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Yesterday, 06:28 AM   #111
Lovewyrm

Join Date: Apr 2022
Re: Gaming philosophy conundra

Quote:
 Originally Posted by Daigoro That is the point of rolling dice though. You could just as well throw d6's at your GM if you wanted that as a game mechanic. It might be a sphere which holographically displays its result above it when it comes to rest. I would also presume it to give integer results, so that two very close results could be compared in finite time. But my original point was that rolling d∞'s would have the paradoxical result that the probability of an outcome was determined by the order of the dice rolls, whereas for finitely sided dice the probability is independent of the order.
Well, swordfighting with long sticks is something I can get behind.
Infinity is not, especially not math infinity since that's fake anyway.
d∞ is probably just a d3 anyway, either you win or you lose or you draw.
It's infinite so you either go below, above or the same.
Why would the order matter unless this is some weird not really infinity thing?
Kind of a rethorical question, I probably wouldn't understand the reasoning anyway because it's gonna be some math trick that humans have invented to think they can deal with infinity.

Like the illusion of functional programming even though one cannot escape imperative programming in computing because that's just how computers work (at least the ones I know).
It's all imperative in the end.

Yesterday, 07:02 AM   #112
whswhs

Join Date: Jun 2005
Re: Gaming philosophy conundra

Quote:
 Originally Posted by Lovewyrm Well, swordfighting with long sticks is something I can get behind. Infinity is not, especially not math infinity since that's fake anyway. d∞ is probably just a d3 anyway, either you win or you lose or you draw. It's infinite so you either go below, above or the same. Why would the order matter unless this is some weird not really infinity thing?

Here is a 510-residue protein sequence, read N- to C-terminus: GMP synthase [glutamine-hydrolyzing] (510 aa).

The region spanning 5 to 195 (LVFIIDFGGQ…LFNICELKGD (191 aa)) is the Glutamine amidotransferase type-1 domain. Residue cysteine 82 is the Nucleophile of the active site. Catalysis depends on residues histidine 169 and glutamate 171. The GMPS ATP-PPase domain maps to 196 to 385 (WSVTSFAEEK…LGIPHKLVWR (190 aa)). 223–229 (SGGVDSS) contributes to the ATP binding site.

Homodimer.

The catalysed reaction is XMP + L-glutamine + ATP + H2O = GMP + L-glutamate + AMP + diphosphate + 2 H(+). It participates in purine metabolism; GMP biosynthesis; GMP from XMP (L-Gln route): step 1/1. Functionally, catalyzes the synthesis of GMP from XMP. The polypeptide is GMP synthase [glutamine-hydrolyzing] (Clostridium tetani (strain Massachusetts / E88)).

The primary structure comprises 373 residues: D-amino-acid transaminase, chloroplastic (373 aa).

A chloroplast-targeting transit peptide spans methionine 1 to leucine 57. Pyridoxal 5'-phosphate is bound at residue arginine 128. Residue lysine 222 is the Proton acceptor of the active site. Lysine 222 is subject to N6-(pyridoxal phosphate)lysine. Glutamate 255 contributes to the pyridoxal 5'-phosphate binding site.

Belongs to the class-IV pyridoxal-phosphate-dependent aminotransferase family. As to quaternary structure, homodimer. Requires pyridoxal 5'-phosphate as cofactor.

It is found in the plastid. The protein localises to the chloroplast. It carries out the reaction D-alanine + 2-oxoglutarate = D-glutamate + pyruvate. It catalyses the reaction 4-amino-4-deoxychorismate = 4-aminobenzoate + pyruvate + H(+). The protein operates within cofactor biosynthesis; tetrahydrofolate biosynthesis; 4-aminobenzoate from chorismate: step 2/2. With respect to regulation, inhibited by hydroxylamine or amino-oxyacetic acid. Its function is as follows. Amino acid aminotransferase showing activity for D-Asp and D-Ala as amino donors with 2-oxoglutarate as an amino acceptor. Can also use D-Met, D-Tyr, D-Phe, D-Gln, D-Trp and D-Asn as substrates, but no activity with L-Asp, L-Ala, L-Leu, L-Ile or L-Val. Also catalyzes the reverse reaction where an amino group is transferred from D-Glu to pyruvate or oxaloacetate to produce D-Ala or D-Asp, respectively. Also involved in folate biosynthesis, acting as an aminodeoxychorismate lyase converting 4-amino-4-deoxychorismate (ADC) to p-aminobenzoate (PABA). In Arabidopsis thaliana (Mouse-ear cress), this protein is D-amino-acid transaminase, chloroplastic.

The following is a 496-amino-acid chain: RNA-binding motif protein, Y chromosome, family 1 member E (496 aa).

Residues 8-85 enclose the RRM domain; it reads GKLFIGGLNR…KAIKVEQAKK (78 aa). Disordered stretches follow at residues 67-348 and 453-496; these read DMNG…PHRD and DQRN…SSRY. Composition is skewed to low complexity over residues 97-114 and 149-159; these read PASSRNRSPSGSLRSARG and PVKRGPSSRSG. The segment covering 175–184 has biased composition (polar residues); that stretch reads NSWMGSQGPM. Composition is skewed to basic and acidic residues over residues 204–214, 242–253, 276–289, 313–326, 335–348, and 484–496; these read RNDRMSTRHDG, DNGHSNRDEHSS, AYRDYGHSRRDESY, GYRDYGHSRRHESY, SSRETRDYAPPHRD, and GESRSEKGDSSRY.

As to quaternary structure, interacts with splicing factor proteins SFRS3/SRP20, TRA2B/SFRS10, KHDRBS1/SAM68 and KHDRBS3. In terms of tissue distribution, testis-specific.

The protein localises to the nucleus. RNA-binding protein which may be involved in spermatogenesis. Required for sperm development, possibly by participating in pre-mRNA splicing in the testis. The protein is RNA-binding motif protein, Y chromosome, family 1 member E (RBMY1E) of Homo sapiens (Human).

Well, that I understand. The first roll must come up as some positive integer. For any positive integer, there are finitely many positive integers that are less than or equal to it; but there are infinitely many positive integers that are greater. So the probability of the second roll landing on a greater number is vastly higher than the probability of its landing on a number that is not greater; you can treat them as effectively 1 and 0.

As for "fake," in both mathematics and RPGs, we start out by making assumptions, which we agree to pretend are true. Within the context of the game, calling them "fake" is not a valid move; to do so is to refuse to play the game. In this case, the game is exploring the concept of a die in the shape of a regular polyhedron with infinitely many sides.

One of my players likes to tell the story of a campaign he was in, where the GM said to the players that their characters had walked into a room whose floor was tiled in octahedra. One of the players said, "It's not possible to tile a surface in octahedra." And the GM said, "That's right. Roll for SAN loss."